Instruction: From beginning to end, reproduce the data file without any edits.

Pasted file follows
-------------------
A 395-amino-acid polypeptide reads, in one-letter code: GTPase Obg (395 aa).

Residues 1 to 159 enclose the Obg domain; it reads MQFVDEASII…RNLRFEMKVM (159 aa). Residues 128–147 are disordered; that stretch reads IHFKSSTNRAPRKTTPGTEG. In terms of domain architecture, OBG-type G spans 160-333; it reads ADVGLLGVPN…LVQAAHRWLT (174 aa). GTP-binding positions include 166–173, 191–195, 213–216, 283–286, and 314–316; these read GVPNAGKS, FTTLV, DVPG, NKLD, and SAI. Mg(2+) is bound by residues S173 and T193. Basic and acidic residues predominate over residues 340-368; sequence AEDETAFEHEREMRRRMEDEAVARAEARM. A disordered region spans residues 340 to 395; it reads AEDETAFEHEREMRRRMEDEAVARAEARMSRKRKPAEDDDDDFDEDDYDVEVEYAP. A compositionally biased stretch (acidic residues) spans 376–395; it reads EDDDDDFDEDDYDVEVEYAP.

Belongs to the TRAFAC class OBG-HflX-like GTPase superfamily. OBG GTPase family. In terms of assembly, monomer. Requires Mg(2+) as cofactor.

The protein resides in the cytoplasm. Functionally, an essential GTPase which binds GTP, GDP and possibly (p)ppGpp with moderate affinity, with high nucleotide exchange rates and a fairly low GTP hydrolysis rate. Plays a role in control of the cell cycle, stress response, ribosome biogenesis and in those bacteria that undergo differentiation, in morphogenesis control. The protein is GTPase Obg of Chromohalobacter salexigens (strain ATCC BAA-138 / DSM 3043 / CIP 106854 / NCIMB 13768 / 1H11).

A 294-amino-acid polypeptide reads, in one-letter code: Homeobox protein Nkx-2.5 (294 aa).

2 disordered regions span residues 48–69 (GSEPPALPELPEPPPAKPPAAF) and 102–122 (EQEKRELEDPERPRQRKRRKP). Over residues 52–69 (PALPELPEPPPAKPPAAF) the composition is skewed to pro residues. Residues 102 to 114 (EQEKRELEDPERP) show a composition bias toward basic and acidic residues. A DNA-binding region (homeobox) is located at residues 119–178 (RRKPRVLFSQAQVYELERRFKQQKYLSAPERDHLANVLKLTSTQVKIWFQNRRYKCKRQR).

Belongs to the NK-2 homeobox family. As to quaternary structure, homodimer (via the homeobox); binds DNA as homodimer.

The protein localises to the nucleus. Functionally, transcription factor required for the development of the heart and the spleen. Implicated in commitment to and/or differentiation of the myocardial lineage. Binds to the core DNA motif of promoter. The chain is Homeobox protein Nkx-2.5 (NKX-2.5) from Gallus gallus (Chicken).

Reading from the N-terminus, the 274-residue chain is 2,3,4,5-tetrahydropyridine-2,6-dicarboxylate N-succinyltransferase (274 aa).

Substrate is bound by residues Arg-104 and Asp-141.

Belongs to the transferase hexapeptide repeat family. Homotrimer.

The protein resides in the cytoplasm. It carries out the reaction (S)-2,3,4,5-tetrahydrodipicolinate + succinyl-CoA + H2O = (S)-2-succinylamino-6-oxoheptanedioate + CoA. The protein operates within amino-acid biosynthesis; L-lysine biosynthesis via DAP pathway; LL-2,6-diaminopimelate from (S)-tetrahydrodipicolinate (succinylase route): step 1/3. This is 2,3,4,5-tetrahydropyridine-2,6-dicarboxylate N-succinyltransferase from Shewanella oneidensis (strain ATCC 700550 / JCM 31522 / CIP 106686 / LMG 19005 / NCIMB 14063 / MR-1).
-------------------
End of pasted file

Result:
A 395-amino-acid polypeptide reads, in one-letter code: GTPase Obg (395 aa).

Residues 1 to 159 enclose the Obg domain; it reads MQFVDEASII…RNLRFEMKVM (159 aa). Residues 128–147 are disordered; that stretch reads IHFKSSTNRAPRKTTPGTEG. In terms of domain architecture, OBG-type G spans 160-333; it reads ADVGLLGVPN…LVQAAHRWLT (174 aa). GTP-binding positions include 166–173, 191–195, 213–216, 283–286, and 314–316; these read GVPNAGKS, FTTLV, DVPG, NKLD, and SAI. Mg(2+) is bound by residues S173 and T193. Basic and acidic residues predominate over residues 340-368; sequence AEDETAFEHEREMRRRMEDEAVARAEARM. A disordered region spans residues 340 to 395; it reads AEDETAFEHEREMRRRMEDEAVARAEARMSRKRKPAEDDDDDFDEDDYDVEVEYAP. A compositionally biased stretch (acidic residues) spans 376–395; it reads EDDDDDFDEDDYDVEVEYAP.

Belongs to the TRAFAC class OBG-HflX-like GTPase superfamily. OBG GTPase family. In terms of assembly, monomer. Requires Mg(2+) as cofactor.

The protein resides in the cytoplasm. Functionally, an essential GTPase which binds GTP, GDP and possibly (p)ppGpp with moderate affinity, with high nucleotide exchange rates and a fairly low GTP hydrolysis rate. Plays a role in control of the cell cycle, stress response, ribosome biogenesis and in those bacteria that undergo differentiation, in morphogenesis control. The protein is GTPase Obg of Chromohalobacter salexigens (strain ATCC BAA-138 / DSM 3043 / CIP 106854 / NCIMB 13768 / 1H11).

A 294-amino-acid polypeptide reads, in one-letter code: Homeobox protein Nkx-2.5 (294 aa).

2 disordered regions span residues 48–69 (GSEPPALPELPEPPPAKPPAAF) and 102–122 (EQEKRELEDPERPRQRKRRKP). Over residues 52–69 (PALPELPEPPPAKPPAAF) the composition is skewed to pro residues. Residues 102 to 114 (EQEKRELEDPERP) show a composition bias toward basic and acidic residues. A DNA-binding region (homeobox) is located at residues 119–178 (RRKPRVLFSQAQVYELERRFKQQKYLSAPERDHLANVLKLTSTQVKIWFQNRRYKCKRQR).

Belongs to the NK-2 homeobox family. As to quaternary structure, homodimer (via the homeobox); binds DNA as homodimer.

The protein localises to the nucleus. Functionally, transcription factor required for the development of the heart and the spleen. Implicated in commitment to and/or differentiation of the myocardial lineage. Binds to the core DNA motif of promoter. The chain is Homeobox protein Nkx-2.5 (NKX-2.5) from Gallus gallus (Chicken).

Reading from the N-terminus, the 274-residue chain is 2,3,4,5-tetrahydropyridine-2,6-dicarboxylate N-succinyltransferase (274 aa).

Substrate is bound by residues Arg-104 and Asp-141.

Belongs to the transferase hexapeptide repeat family. Homotrimer.

The protein resides in the cytoplasm. It carries out the reaction (S)-2,3,4,5-tetrahydrodipicolinate + succinyl-CoA + H2O = (S)-2-succinylamino-6-oxoheptanedioate + CoA. The protein operates within amino-acid biosynthesis; L-lysine biosynthesis via DAP pathway; LL-2,6-diaminopimelate from (S)-tetrahydrodipicolinate (succinylase route): step 1/3. This is 2,3,4,5-tetrahydropyridine-2,6-dicarboxylate N-succinyltransferase from Shewanella oneidensis (strain ATCC 700550 / JCM 31522 / CIP 106686 / LMG 19005 / NCIMB 14063 / MR-1).